Using Images for Better Linkbait


The following is part of a series on image optimization. In this post, we’re going to be talking about images for increasing the success of linkbait.

While the long term viability of the infographic as a linkbait tactic remains to be seen, there’s no question that adding images to your posts can definitely increase a post’s linkability. First, as an example of how having no images can ruin a post, take a look at this post on  Museums in New York City from Frommers (screen shot). Now there’s no question that Frommers is one of the most respected and trusted names in the travel space, but do they really have zero budget for images? I mean, even if there is zero budget, what about Creative Commons images? I found this shot below of the Giant Whale in the Museum of Natural History in less than 3 minutes.

Blue Whale at Museum of Natural History in New York City

The next example is when you put up images, but they either suck or are just boring. Case in point: this article from Lonely Planet on local bars (screen shot). If the place you are talking about is as good/interesting as you say it is, there should be creative pictures online. If there aren’t, use Craigslist to hire a local amateur photographer and put the picture into creative commons in exchange for links.

But back to the core topic: using pictures as linkbait. Generally speaking, the more unique, shocking, and unexpected the image is, the better your post will be. This image below of a crazy woman with a colander on her head is one I love–it’s just impossible to look at it and not laugh a little!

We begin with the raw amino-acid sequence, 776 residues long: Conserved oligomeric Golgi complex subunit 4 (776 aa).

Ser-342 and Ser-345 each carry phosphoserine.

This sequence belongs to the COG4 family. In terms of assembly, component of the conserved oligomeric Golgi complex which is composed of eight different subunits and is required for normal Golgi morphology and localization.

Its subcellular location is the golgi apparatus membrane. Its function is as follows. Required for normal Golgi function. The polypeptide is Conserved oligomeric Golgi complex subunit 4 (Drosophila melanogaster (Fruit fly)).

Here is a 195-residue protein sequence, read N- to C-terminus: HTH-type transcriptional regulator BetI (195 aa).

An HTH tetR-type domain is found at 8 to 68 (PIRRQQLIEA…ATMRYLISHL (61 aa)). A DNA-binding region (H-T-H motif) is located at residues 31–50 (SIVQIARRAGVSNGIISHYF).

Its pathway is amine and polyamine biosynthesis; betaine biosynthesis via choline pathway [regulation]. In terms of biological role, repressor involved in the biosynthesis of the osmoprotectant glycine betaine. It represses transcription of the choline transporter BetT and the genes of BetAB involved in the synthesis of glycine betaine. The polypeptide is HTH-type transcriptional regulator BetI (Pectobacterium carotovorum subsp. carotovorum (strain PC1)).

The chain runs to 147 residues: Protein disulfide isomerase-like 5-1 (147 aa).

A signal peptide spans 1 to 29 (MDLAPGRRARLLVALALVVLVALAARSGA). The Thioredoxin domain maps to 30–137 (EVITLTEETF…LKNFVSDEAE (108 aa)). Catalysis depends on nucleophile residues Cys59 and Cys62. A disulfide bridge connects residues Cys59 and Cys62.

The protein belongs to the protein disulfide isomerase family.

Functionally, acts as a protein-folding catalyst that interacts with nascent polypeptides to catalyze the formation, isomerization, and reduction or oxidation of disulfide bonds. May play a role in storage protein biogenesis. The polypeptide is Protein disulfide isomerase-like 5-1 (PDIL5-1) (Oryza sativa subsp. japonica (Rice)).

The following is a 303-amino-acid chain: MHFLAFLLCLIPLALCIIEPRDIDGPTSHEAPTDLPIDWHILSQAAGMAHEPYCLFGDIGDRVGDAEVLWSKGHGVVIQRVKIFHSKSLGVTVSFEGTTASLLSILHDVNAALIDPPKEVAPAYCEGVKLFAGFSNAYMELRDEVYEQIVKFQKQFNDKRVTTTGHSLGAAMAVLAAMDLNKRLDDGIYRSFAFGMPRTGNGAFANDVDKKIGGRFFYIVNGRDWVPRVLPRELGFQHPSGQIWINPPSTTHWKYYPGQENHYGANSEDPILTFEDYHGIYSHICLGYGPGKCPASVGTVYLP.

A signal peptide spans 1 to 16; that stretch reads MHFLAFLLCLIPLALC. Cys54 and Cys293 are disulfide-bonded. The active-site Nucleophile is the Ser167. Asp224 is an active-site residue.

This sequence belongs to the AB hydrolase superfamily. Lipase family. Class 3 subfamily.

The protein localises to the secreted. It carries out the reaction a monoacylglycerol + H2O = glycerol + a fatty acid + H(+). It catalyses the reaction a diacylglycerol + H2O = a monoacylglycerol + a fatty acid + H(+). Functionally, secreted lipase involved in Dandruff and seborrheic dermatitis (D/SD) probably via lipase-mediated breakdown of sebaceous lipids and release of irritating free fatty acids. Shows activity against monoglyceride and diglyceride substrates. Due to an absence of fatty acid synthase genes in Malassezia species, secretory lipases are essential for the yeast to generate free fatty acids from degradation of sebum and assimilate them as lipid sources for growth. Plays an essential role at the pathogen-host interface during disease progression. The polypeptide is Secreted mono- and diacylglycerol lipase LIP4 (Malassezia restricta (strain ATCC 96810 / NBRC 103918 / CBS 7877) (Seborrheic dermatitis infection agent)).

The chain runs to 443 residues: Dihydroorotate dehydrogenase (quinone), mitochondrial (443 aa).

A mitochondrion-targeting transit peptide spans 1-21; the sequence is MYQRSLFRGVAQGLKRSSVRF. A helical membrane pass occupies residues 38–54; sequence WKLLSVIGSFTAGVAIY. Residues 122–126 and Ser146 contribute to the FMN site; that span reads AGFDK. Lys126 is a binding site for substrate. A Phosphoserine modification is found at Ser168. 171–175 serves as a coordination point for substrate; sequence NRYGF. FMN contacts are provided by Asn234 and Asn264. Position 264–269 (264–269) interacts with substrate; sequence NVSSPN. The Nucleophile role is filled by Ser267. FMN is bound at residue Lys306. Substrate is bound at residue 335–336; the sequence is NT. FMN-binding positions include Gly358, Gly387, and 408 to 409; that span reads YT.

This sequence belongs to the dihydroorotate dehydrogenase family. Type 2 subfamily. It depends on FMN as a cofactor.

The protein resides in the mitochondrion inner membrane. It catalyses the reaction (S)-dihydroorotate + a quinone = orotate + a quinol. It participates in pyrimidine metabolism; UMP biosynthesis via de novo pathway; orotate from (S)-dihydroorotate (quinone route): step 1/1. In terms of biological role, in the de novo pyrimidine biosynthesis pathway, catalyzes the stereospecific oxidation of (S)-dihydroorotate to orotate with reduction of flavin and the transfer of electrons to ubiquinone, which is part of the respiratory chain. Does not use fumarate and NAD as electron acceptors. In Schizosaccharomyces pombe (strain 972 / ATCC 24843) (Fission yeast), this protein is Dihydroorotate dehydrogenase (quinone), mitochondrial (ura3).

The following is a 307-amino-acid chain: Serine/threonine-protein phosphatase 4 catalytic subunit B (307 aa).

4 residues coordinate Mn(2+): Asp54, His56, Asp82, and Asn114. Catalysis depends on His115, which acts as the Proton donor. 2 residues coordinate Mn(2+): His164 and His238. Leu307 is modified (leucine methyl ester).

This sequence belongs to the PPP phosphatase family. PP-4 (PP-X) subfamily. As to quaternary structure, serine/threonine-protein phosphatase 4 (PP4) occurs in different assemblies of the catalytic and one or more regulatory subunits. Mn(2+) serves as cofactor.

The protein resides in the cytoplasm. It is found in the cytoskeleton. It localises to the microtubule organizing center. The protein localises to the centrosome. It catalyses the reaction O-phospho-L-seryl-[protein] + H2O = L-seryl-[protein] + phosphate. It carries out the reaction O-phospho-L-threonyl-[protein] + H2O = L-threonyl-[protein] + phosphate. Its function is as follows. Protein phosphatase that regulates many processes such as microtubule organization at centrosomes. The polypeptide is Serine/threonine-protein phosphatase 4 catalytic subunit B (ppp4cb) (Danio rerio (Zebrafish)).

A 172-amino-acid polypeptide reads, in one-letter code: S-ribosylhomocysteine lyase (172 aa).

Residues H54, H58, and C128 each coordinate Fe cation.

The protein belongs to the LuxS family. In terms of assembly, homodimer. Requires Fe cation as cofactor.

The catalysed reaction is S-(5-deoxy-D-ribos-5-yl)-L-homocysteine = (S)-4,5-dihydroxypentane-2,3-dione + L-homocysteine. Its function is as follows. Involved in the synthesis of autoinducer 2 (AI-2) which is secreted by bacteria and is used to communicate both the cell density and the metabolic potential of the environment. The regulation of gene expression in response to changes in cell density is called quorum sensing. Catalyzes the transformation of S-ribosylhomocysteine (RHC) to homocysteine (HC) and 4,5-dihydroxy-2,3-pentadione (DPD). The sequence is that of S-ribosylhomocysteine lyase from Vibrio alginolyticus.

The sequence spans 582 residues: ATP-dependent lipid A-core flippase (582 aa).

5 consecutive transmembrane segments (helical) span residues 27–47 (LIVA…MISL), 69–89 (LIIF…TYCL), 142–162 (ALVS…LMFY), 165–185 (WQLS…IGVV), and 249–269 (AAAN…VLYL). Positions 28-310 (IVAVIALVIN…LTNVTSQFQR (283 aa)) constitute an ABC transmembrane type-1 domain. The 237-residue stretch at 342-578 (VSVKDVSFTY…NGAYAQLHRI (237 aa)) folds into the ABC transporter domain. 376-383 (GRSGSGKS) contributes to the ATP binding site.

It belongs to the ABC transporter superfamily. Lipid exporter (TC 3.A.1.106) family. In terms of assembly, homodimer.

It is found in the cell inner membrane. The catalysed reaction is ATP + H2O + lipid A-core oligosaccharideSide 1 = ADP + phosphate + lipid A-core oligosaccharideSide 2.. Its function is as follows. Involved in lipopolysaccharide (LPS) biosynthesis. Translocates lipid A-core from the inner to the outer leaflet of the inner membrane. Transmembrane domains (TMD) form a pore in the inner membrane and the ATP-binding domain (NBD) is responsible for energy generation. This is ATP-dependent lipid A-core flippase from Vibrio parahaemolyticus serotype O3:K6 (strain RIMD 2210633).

Crazy conspiracy theory woman wearing colander

For more examples, here’s a post that went viral about 60 completely unusable stock photography images. Maybe that’s not your editorial style? How about this post that got over 1600 upvotes of “women laughing eating salad“. Sure, it’s been done already, but a few days later over 1400 votes were given to a post about “Men Laughing Alone With Fruit Salad“. So sometimes it’s just a mater of creating exceptional content for boring topics.

Need more ideas? Ok, let’s say you run a website about cheap hotels in Paris. How about “Unusual Pictures of the Eiffel Tower“. Have a website about car insurance? Include pictures of funny car accidents, like this one.

Mini Cooper Meets Wall

Some other advice: unless you are Agatha Christie or Steven King and people “know” to expect a surprise ending, put your strongest image first. You have the first few seconds to grab someone’s attention, no more. Just forget what your English teacher told you in high school about saving the best for last. There was no interwebz when he/she grew up. If you are going to have a lot of images, go with thumbnails linked to larger images to keep page load times to a minimum. Unless you have a real need for a crazy huge files, keep the image below 1024×800 so people can see the whole thing on their screen. Download time and page size does matter. If you’re not a well known and established brand, avoid the muli-page slideshow gallery: it’s just a bad user experience. People Magazine might be able to get away with 50 page slideshow, but your celebrity/fashion website probably won’t.

So what are the takeaways from this post:

  • Use images. They will almost always make your post more linkable.
  • Use interesting images and not boring ones. If interesting images don’t exist, seize the opportunity to create them.
  • Lead with your strongest, most compelling image.
  • Use image compilations to make saturated or boring topics more interesting.
  • Use thumbnails to link to larger images to keep page size as small as possible and load time as fast as possible.
  • Avoid multi-page slideshows if at all possible because it creates a really bad user experience.

photo credit: thezartorialist.com, OpenSkyMedia

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